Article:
THE IOC AND THE U.S.S.R.
There was something ominous in the remarks of Lord Killanin when finally he emerged from behind closed doors in Vienna's cathedral-like City Hall to announce that the International Olympic Committee had awarded the 1980 Games to Moscow. "We will try to see that facilities are speeded up, because frequently it takes a long time to get visas," the IOC president said. Athletes who already have run into the strange delays and bureaucratic intransigence of Russian hospitality can appreciate what Killanin means, but they can hardly be reassured by those words, or by another of his statements: "We realize there are restrictions in the Soviet Union, and we did not ask that all of them be lifted." Oh?
Lord Killanin seemed only to add to the air of unreality that surrounded the week-long deliberations of his committee, evidence perhaps of the quandary in which the IOC finds itself in so many areas—damned if it does and damned if it doesn't. Germany's Willi Daume, a vice-president, rushed out of an eligibility conference in a rage, declaring, "This decision will weaken the national Olympic committees and the IOC." He had a point. Rule 26 on eligibility had been liberalized. Athletes could now be paid by the different sports federations for time spent training for the Games and competing in them, yet a subarticle professing the ideals of strict amateurism was retained. As a sop to the federations, which might find themselves financially stretched, athletes were permitted to exhibit brand names on their equipment—as long as they give the money they receive from sponsoring companies to the federations and exhibit no brands at the Olympics. Curious.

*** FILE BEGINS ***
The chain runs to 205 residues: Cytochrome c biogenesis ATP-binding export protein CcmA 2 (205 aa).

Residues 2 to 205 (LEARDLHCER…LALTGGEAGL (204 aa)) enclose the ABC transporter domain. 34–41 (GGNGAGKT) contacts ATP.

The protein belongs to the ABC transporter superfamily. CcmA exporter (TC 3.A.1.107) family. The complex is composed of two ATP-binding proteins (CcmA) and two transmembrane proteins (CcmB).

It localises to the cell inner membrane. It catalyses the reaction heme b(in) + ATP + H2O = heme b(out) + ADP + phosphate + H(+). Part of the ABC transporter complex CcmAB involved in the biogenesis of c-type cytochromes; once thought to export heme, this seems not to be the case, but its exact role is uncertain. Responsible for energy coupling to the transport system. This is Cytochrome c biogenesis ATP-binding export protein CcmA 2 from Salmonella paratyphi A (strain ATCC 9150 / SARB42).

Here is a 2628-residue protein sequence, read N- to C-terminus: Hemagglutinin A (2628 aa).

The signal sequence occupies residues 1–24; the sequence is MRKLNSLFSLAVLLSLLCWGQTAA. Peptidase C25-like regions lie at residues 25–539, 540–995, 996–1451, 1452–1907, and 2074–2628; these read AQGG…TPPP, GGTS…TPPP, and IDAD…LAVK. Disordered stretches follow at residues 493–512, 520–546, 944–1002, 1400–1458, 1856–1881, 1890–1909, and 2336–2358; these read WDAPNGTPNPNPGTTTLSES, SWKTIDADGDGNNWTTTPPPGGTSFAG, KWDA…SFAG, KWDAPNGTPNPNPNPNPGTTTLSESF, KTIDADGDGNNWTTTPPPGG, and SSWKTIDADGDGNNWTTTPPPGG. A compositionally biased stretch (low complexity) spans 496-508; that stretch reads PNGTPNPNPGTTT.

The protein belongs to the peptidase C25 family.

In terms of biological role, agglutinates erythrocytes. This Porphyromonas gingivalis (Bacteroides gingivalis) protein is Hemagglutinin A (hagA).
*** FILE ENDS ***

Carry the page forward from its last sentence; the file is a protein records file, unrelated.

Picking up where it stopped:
The IOC came out foursquare against the elaborate spectacles of the past and was pleased to accept Lake Placid's modest bid (page 28), but it succumbed to the Soviets' $150,000 publicity blitz and promises of huge expenditures on the Games that would include 40 new hotels. It also came out hard against the extreme nationalism that has led teams of one country to refuse to compete against those of another. But nothing was said of changing the blatantly nationalistic character of Olympic ceremonies themselves.
The Russians appeared to be genuinely trying to please, although equally enigmatic. Yes, the press would be free, tourists would be able to travel (to certain sections); no, Jews will not be baited or audiences loaded; yes, even South Koreans will be admitted. But at last year's University Games, U.S. athletes were not allowed to leave their dormitories. "We had to take security precautions. The sportsmen should have rest and not be disturbed," the leader of the Russian delegation said.
It is six years to the Moscow Olympics. What seems bothersome now may no longer be a problem by 1980. There are those in the IOC who believe that giving the Games to Moscow will help in the process of detente and that our worst suspicions are just that. Suspicions. Let us hope.
In palmier days, when the prices were right and the market healthy, a hat trick in New York's Madison Square Garden would have produced a minimum of a dozen hats on the rink. Last week, after Ranger Bill Fairbairn's third goal, one lonely lid sailed onto the ice. Probably Nelson Rockefeller's.
NEXT TIME, DEL, TRY HARDER
The horse that most likely will bring the top auction price at the Tattersalls Standardbred Sale in Lexington, Ky. later this month is a 5-year-old mare named Delmonica Hanover who, among other things, won the $200,000 Roosevelt International Trot both this year and last and, in January, the $165,000 Prix d'Amerique at Vincennes, France. Toss in 42 other career victories and earnings to date of $704,999 and you have one of the outstanding mares in the history of trotting—seventh on the alltime list of money winners.
The start of Delmonica's career was not exactly auspicious, co-owner Del Miller recalls. He went up to Harrisburg, Pa. four years ago and bought her at auction for the almost insignificant sum of $5,000. When he called his partner, Arnold Hanger, and told him what he had done, Hanger's reaction was immediate and negative.